Clinical practice guidelines (CPGs) have been developed to improve the
quality of health care for many chronic conditions. Pay-for-performance initiatives
assess physician adherence to interventions that may reflect CPG recommendations.
To evaluate the applicability of CPGs to the care of older individuals
with several comorbid diseases.
The National Health Interview Survey and a nationally representative
sample of Medicare beneficiaries (to identify the most prevalent chronic diseases
in this population); the National Guideline Clearinghouse (for locating evidence-based
CPGs for each chronic disease).
Of the 15 most common chronic diseases, we selected hypertension, chronic
heart failure, stable angina, atrial fibrillation, hypercholesterolemia, diabetes
mellitus, osteoarthritis, chronic obstructive pulmonary disease, and osteoporosis,
which are usually managed in primary care, choosing CPGs promulgated by national
and international medical organizations for each.
Two investigators independently assessed whether each CPG addressed
older patients with multiple comorbid diseases, goals of treatment, interactions
between recommendations, burden to patients and caregivers, patient preferences,
life expectancy, and quality of life. Differences were resolved by consensus.
For a hypothetical 79-year-old woman with chronic obstructive pulmonary disease,
type 2 diabetes, osteoporosis, hypertension, and osteoarthritis, we aggregated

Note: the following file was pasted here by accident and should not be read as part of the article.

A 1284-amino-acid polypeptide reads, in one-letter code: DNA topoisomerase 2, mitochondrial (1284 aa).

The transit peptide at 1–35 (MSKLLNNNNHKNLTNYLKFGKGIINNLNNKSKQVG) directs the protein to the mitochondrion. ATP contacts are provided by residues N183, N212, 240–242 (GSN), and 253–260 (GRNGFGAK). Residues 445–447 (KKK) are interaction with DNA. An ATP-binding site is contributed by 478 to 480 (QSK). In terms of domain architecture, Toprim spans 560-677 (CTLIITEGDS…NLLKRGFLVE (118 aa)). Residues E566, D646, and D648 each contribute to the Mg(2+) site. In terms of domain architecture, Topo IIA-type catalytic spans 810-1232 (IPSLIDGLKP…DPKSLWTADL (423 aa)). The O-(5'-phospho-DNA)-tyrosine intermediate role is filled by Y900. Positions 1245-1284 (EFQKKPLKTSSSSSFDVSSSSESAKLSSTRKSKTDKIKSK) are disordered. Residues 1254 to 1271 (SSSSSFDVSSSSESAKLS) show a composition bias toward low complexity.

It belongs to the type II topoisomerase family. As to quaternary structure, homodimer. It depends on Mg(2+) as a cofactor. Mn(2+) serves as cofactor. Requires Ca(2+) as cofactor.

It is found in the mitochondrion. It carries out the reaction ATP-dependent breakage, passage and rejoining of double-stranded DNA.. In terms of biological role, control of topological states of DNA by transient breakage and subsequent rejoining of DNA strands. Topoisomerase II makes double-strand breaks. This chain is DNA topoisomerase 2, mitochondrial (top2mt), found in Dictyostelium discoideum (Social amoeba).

the recommendations from the relevant CPGs.
Most CPGs did not modify or discuss the applicability of their recommendations
for older patients with multiple comorbidities. Most also did not comment
on burden, short- and long-term goals, and the quality of the underlying scientific
evidence, nor give guidance for incorporating patient preferences into treatment
plans. If the relevant CPGs were followed, the hypothetical patient would
be prescribed 12 medications (costing her $406 per month) and a complicated
nonpharmacological regimen. Adverse interactions between drugs and diseases
This review suggests that adhering to current CPGs in caring for an
older person with several comorbidities may have undesirable effects. Basing
standards for quality of care and pay for performance on existing CPGs could
lead to inappropriate judgment of the care provided to older individuals with
complex comorbidities and could create perverse incentives that emphasize
the wrong aspects of care for this population and diminish the quality of
their care. Developing measures of the quality of the care needed by older
patients with complex comorbidities is critical to improving their care.